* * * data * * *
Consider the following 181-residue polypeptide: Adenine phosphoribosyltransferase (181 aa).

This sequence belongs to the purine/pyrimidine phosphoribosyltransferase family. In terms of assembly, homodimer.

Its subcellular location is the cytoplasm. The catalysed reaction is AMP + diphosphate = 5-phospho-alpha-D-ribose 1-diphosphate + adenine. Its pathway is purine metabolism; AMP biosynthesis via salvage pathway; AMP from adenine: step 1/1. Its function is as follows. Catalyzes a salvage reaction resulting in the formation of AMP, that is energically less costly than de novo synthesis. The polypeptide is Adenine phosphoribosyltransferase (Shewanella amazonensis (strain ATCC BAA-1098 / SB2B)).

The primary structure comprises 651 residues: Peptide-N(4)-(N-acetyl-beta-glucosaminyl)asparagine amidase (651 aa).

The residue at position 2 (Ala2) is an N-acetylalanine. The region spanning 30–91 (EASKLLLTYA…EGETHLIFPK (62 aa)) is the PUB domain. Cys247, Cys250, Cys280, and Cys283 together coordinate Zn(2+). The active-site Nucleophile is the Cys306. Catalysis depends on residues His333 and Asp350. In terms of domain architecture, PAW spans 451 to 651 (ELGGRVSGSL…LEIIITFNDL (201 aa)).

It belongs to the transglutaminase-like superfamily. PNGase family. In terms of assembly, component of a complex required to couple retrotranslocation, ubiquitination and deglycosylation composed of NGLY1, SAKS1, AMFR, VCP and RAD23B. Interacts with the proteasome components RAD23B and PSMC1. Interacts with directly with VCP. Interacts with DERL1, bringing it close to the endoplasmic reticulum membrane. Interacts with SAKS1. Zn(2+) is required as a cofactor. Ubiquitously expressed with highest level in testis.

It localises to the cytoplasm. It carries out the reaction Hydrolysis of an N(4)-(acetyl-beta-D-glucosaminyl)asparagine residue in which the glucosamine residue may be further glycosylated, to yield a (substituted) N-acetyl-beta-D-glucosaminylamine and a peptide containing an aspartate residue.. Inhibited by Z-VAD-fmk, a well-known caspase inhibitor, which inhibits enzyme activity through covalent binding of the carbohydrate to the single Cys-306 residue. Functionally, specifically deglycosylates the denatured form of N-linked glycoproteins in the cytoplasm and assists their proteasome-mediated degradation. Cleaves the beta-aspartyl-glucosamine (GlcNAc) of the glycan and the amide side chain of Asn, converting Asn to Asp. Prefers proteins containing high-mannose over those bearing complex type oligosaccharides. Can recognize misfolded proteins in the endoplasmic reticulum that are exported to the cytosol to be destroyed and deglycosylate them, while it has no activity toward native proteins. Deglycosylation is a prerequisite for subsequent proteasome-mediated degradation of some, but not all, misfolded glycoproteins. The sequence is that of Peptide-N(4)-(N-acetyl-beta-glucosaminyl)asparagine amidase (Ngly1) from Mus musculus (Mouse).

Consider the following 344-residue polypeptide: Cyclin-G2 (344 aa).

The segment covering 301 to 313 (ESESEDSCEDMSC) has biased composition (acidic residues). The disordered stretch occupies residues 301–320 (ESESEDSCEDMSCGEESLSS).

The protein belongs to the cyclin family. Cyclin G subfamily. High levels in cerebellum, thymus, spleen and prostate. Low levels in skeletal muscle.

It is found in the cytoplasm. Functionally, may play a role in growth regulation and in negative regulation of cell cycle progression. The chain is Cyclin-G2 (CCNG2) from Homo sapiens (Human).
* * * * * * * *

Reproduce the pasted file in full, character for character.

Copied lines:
Consider the following 181-residue polypeptide: Adenine phosphoribosyltransferase (181 aa).

This sequence belongs to the purine/pyrimidine phosphoribosyltransferase family. In terms of assembly, homodimer.

Its subcellular location is the cytoplasm. The catalysed reaction is AMP + diphosphate = 5-phospho-alpha-D-ribose 1-diphosphate + adenine. Its pathway is purine metabolism; AMP biosynthesis via salvage pathway; AMP from adenine: step 1/1. Its function is as follows. Catalyzes a salvage reaction resulting in the formation of AMP, that is energically less costly than de novo synthesis. The polypeptide is Adenine phosphoribosyltransferase (Shewanella amazonensis (strain ATCC BAA-1098 / SB2B)).

The primary structure comprises 651 residues: Peptide-N(4)-(N-acetyl-beta-glucosaminyl)asparagine amidase (651 aa).

The residue at position 2 (Ala2) is an N-acetylalanine. The region spanning 30–91 (EASKLLLTYA…EGETHLIFPK (62 aa)) is the PUB domain. Cys247, Cys250, Cys280, and Cys283 together coordinate Zn(2+). The active-site Nucleophile is the Cys306. Catalysis depends on residues His333 and Asp350. In terms of domain architecture, PAW spans 451 to 651 (ELGGRVSGSL…LEIIITFNDL (201 aa)).

It belongs to the transglutaminase-like superfamily. PNGase family. In terms of assembly, component of a complex required to couple retrotranslocation, ubiquitination and deglycosylation composed of NGLY1, SAKS1, AMFR, VCP and RAD23B. Interacts with the proteasome components RAD23B and PSMC1. Interacts with directly with VCP. Interacts with DERL1, bringing it close to the endoplasmic reticulum membrane. Interacts with SAKS1. Zn(2+) is required as a cofactor. Ubiquitously expressed with highest level in testis.

It localises to the cytoplasm. It carries out the reaction Hydrolysis of an N(4)-(acetyl-beta-D-glucosaminyl)asparagine residue in which the glucosamine residue may be further glycosylated, to yield a (substituted) N-acetyl-beta-D-glucosaminylamine and a peptide containing an aspartate residue.. Inhibited by Z-VAD-fmk, a well-known caspase inhibitor, which inhibits enzyme activity through covalent binding of the carbohydrate to the single Cys-306 residue. Functionally, specifically deglycosylates the denatured form of N-linked glycoproteins in the cytoplasm and assists their proteasome-mediated degradation. Cleaves the beta-aspartyl-glucosamine (GlcNAc) of the glycan and the amide side chain of Asn, converting Asn to Asp. Prefers proteins containing high-mannose over those bearing complex type oligosaccharides. Can recognize misfolded proteins in the endoplasmic reticulum that are exported to the cytosol to be destroyed and deglycosylate them, while it has no activity toward native proteins. Deglycosylation is a prerequisite for subsequent proteasome-mediated degradation of some, but not all, misfolded glycoproteins. The sequence is that of Peptide-N(4)-(N-acetyl-beta-glucosaminyl)asparagine amidase (Ngly1) from Mus musculus (Mouse).

Consider the following 344-residue polypeptide: Cyclin-G2 (344 aa).

The segment covering 301 to 313 (ESESEDSCEDMSC) has biased composition (acidic residues). The disordered stretch occupies residues 301–320 (ESESEDSCEDMSCGEESLSS).

The protein belongs to the cyclin family. Cyclin G subfamily. High levels in cerebellum, thymus, spleen and prostate. Low levels in skeletal muscle.

It is found in the cytoplasm. Functionally, may play a role in growth regulation and in negative regulation of cell cycle progression. The chain is Cyclin-G2 (CCNG2) from Homo sapiens (Human).